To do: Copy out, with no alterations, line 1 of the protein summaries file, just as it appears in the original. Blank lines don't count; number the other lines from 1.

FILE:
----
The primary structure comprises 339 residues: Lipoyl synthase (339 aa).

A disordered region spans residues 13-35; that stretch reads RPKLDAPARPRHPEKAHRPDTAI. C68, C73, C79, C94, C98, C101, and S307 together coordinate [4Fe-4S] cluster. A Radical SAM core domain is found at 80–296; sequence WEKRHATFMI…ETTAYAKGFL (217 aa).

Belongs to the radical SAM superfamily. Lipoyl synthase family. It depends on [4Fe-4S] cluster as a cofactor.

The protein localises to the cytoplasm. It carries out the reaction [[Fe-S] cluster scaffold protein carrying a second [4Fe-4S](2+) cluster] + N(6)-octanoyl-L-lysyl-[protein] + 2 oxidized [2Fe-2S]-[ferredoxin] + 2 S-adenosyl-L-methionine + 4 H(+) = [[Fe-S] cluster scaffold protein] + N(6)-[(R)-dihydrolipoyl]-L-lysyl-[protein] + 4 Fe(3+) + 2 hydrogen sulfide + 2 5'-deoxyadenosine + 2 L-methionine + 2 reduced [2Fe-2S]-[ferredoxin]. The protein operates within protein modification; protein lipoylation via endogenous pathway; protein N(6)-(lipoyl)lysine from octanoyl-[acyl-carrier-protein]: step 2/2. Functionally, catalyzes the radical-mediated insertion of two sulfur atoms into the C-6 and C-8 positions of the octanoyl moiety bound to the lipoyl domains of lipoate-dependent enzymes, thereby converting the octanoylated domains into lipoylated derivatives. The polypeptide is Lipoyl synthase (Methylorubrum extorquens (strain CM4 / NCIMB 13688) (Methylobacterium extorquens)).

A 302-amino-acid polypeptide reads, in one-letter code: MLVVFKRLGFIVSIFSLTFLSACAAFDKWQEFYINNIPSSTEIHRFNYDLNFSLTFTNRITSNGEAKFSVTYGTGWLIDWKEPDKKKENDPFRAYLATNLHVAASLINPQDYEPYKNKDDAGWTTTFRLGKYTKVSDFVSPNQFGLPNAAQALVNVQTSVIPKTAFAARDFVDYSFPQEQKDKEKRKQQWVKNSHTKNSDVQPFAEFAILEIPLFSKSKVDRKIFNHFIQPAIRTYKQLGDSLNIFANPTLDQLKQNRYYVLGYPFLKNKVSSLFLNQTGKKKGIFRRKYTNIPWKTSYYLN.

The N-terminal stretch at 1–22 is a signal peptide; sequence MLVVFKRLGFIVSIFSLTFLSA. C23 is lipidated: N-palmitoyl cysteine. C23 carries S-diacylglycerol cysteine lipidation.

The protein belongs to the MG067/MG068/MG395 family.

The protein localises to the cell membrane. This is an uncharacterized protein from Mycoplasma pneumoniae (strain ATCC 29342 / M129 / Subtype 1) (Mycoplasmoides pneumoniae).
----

The primary structure comprises 339 residues: Lipoyl synthase (339 aa).